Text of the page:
Doug Fister 2011 – – – 5.2 8 Unranked Unranked
Chris Sale 2014 White Sox 5.1 8 20 2011
R.A. Dickey 2012 Mets 4.9 8 Unranked Unranked
Mat Latos 2013 Reds 4.8 8 Unranked Unranked
Miguel Cabrera 2011 Tigers 6.5 9 12 2003
Jason Heyward 2012 Braves 6.5 9 1 2010
Robinson Cano 2010 Yankees 6.3 9 Unranked Unranked
Paul Goldschmidt 2013 Diamondbacks 6.3 9 Unranked Unranked
Jonathan Lucroy 2014 Brewers 6.2 9 Unranked Unranked
Adam Wainwright 2010 Cardinals 5.6 9 18 2003
Jake Arrieta 2014 Cubs 5.1 9 67 2009
Matt Cain 2011 Giants 5 9 10 2006
Justin Verlander 2013 Tigers 4.8 9 8 2006
Johnny Cueto 2012 Reds 4.7 9 34 2008
Joey Votto 2011 Reds 6.4 10 43 2007
Miguel Cabrera 2012 Tigers 6.4 10 12 2003
Andres Torres 2010 Giants 6.3 10 Unranked Unranked
Manny Machado 2013 Orioles 6.2 10 11 2012
Carlos Gomez 2014 Brewers 5.7 T-10 52 2008
Adrian Beltre 2014 Rangers 5.7 T-10 3 1998
CC Sabathia 2010 Yankees 5.1 10 Unranked Unranked
Max Scherzer 2014 Tigers 5.1 10 66 2008
Matt Garza 2011 Cubs 5.0 10 21 2007
CC Sabathia 2012 Yankees 4.7 10 Unranked Unranked
Chris Sale 2013 White Sox 4.7 10 20 2011

That is a big, ugly table, so here are some summary facts. Of this 101-player sample, 20 were never ranked by Baseball America, so indeed, top players appear to be more likely to have been a ranked prospect (80%) than good players (66%, per Jeff’s article). None of the unranked players were ever the best position player or pitcher in 2010-2014; the 1st place player with the lowest ranking was Cliff Lee, who topped out at 30th in 2003. The unranked players tended to be concentrated toward the bottom of the WAR leaderboards; 75% of the unranked players had a rank of 5th through 10th. I expected more of the people in 8th through 10th in a given season to be beneficiaries of a fluke season, but there are a lot fewer of those than I expected. The unranked players with the least impressive careers outside their top seasons are probably Andres Torres and RA Dickey, but the other unranked players are pretty uniformly great. Maybe not top-10-WAR-every-year-great, but still, great.

What about pitchers versus position players? If the top 10 by WAR of one group was more likely to include unranked players than the other, that would suggest that group was more difficult to scout and accurately predict. But while the split between pitchers and hitters among the unranked players is not totally even, 12 to 8, it’s well within what I would expect from random variation. Maybe a bigger sample could pull something meaningful out, but I’m not comfortable concluding there’s a difference based on this alone.

The following chart digs more into the individual ranks in each season. The x-axis is the WAR rank, and the bar height is the percentage of players at that point that were in the BA top 100. The line running across the chart is the average BA ranking of the players that were ranked.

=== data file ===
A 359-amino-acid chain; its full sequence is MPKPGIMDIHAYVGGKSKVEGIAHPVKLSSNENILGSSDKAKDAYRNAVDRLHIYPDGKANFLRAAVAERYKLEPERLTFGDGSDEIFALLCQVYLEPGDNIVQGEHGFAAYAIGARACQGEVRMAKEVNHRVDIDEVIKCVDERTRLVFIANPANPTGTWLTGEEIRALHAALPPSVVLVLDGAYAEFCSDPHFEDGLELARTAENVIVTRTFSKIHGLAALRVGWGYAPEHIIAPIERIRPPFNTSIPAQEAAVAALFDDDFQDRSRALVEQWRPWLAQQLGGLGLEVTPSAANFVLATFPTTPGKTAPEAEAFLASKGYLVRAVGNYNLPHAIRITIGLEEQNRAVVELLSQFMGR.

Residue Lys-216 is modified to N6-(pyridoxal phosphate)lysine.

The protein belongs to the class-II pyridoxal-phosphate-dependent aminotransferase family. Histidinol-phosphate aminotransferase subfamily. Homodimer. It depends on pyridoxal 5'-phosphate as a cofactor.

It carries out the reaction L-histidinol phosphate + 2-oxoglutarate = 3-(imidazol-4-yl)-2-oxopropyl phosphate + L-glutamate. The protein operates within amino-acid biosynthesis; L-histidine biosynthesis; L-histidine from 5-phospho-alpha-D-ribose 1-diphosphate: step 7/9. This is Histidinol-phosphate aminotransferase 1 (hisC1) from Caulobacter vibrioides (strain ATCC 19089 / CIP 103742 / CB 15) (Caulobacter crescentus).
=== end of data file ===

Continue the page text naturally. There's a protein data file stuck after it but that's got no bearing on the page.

chart 1

What this shows is a pretty steady decline in the percentage of players ranked in the BA Top 100 as you move down the WAR leaderboard, and a totally random average ranking of those ranked players. This fits with my perception of prospect rankings – being good enough to be ranked is pretty important, but the exact position on those rankings is not very predictive. As Jeff showed, it’s very tough to be good without being ranked, but this suggests it’s not tough for a prospect to be ranked as if he’ll be merely good, but be great some season.

What about consistent greatness? This list I created really doesn’t capture the best players of the last five years, but the best player-seasons. Can someone be really excellent over a sustained period of time if they weren’t ranked? For this, rather than looking at individual seasons, I grabbed the top 25 hitters and the top 25 pitchers by total WAR from 2010 through 2014. I thought about doing several five-year periods, but I didn’t want to double-count someone like Miguel Cabrera, who would show up for both 2010-14 and 2009-13. Below, a slightly less-giant table than the first, containing similar information: their WAR from 2010-2014, their highest BA ranking (if any), and the year that ranking came in.

Name Team WAR Highest Prospect Rank Year
Clayton Kershaw Dodgers 32.2 7 2008
Miguel Cabrera Tigers 31.4 12 2003
Andrew McCutchen Pirates 30.9 13 2007
Robinson Cano – – – 29.9 Unranked Unranked
Mike Trout Angels 29.5 2 2011
Adrian Beltre – – – 29.1 3 1998
Felix Hernandez Mariners 28.9 2 2005
Jose Bautista Blue Jays 27.8 Unranked Unranked
Justin Verlander Tigers 26.7 8 2006
Ben Zobrist Rays 26.7 Unranked Unranked
Cliff Lee – – – 26.2 30 2003
Joey Votto Reds 26.2 43 2007
Evan Longoria Rays 26.1 2 2008
Dustin Pedroia Red Sox 24.9 77 2006
David Price – – – 24.5 2 2009
Buster Posey Giants 23.8 7 2010
Matt Holliday Cardinals 22.8 Unranked Unranked